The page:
My wife complains. Does it sound like I’m complaining about that? I’m not. When my wife complains about stresses in her job or life’s frustrations, it gives me an opportunity to listen. Oh yes, I used to be one of those fix-it husbands; I had suggestions for how she could do everything better. Even after getting my doctorate in psychology I was a fix-it husband. Well, my marriage basically died. And resurrecting the marriage meant that I learned to be my wife’s best friend and that meant listening to her and caring about her feelings and just being with her in her pain. What is remarkable is that when I just listen and show caring, she is super-resilient to move ahead through the challenges of her life. And she’s a great listener when what I need is to complain to her about my sucky life (at least it feels that way sometimes).
A recent paper in an economics journal presents its findings that marriage increases life satisfaction and that being married to your best friend gives you about twice as much satisfaction in life as others. Many studies have shown a correlation between marriage and life satisfaction, but it hasn’t been clear whether marriage increases happiness or whether happy people marry more frequently. The authors of this study, John Helliwell and Shawn Grover, controlled for happiness before marriage and found that marriage does, in itself, increase life satisfaction. They also found that marriage is an antidote to the dip in life satisfaction that most people experience during mid-life when life’s demands are most stressful. So being married is great. But, making your spouse your best friend, that is a true road to happiness.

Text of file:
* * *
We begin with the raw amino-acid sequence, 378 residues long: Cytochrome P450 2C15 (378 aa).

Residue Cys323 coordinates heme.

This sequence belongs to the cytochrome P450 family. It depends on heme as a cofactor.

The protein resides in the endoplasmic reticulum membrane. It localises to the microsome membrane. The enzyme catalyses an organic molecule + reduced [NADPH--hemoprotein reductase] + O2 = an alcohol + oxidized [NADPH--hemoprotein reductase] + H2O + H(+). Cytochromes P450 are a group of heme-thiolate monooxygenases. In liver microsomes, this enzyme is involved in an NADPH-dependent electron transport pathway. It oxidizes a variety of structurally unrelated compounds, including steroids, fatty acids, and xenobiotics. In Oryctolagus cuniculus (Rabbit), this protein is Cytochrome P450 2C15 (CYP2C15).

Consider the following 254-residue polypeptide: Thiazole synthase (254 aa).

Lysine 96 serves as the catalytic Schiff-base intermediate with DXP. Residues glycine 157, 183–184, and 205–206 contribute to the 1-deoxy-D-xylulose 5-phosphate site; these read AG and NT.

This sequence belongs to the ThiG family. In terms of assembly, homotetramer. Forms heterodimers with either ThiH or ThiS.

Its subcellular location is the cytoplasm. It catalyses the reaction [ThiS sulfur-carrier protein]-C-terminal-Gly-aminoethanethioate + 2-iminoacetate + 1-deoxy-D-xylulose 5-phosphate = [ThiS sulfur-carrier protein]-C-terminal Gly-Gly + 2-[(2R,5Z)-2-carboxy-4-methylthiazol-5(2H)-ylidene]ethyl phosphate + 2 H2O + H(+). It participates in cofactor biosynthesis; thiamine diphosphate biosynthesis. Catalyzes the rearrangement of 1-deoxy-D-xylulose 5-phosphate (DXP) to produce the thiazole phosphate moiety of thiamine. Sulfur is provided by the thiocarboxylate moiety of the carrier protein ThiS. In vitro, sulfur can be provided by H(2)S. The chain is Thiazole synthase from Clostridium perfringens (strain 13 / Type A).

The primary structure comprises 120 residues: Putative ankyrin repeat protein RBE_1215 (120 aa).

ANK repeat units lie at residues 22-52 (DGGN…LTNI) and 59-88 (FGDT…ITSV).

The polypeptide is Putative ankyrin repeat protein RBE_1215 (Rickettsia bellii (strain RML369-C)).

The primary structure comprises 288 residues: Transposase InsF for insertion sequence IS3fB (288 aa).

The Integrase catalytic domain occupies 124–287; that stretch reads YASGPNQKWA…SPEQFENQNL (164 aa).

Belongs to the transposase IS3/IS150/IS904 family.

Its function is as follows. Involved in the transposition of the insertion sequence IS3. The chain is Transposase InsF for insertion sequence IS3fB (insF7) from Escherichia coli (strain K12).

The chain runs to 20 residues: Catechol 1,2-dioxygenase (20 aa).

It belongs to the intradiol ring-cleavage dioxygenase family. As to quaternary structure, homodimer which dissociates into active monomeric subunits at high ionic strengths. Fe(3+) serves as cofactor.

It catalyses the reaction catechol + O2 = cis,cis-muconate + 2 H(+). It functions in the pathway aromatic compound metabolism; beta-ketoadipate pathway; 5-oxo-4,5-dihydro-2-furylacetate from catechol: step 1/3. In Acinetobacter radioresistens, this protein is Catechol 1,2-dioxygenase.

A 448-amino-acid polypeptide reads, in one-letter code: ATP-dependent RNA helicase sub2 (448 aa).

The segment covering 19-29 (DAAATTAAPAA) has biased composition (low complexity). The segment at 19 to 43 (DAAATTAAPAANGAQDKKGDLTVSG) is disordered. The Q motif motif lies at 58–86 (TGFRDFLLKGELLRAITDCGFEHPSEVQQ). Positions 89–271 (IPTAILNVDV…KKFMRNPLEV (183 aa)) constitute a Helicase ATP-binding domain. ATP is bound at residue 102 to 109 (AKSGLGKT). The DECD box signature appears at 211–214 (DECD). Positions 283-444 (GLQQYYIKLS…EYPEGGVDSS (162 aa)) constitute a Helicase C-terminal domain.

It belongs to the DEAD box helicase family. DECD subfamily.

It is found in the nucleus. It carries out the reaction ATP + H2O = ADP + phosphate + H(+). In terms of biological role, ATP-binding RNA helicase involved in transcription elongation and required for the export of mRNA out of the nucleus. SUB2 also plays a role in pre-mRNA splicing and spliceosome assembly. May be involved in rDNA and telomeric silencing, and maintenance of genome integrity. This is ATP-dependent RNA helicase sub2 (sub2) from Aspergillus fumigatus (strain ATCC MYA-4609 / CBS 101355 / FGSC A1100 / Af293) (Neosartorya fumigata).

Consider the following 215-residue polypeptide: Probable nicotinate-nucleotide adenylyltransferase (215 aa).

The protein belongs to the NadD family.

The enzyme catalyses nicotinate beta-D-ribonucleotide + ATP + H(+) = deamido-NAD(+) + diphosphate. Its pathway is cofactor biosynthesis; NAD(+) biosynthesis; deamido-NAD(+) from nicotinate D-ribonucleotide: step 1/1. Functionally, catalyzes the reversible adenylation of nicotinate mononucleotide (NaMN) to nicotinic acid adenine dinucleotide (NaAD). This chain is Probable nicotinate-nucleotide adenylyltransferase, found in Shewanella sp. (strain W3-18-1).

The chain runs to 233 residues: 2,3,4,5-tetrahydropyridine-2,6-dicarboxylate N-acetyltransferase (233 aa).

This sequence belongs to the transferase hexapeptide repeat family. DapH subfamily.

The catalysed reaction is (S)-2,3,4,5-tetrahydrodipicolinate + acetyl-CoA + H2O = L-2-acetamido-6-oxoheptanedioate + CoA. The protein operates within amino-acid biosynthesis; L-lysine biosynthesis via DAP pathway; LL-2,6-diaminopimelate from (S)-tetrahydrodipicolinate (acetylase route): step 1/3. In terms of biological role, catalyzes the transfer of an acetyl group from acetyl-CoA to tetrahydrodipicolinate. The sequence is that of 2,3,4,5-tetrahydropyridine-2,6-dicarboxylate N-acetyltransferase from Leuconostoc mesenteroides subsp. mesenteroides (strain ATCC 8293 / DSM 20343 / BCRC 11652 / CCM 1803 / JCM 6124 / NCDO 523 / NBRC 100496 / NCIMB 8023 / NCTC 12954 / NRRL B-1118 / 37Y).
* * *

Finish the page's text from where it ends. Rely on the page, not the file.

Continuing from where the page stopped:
John Gottman, probably the world’s foremost marriage researcher, found very similar results in his research. In fact, he found that three of the top seven keys to a successful marriage were all about friendship. First, you must put in the effort to really know your partner. He calls this developing a Love Map of your partner. Second, you must develop an admiration of your partner and express that frequently. And third, you must frequently move closer to your partner, conversationally, recreationally, sexually, spiritually, emotionally, intellectually, or in whatever ways you can. Do these three things and you’re going to have a great friendship with your partner. So when you listen to your partner complain, you “kill two birds with one stone”, getting to know your partner and moving closer. You can wrap up your wife’s complaining session with a genuine compliment about how she’s handling life, and now you’ve done all three things to build a marital friendship. OK, now you can go turn on the football game.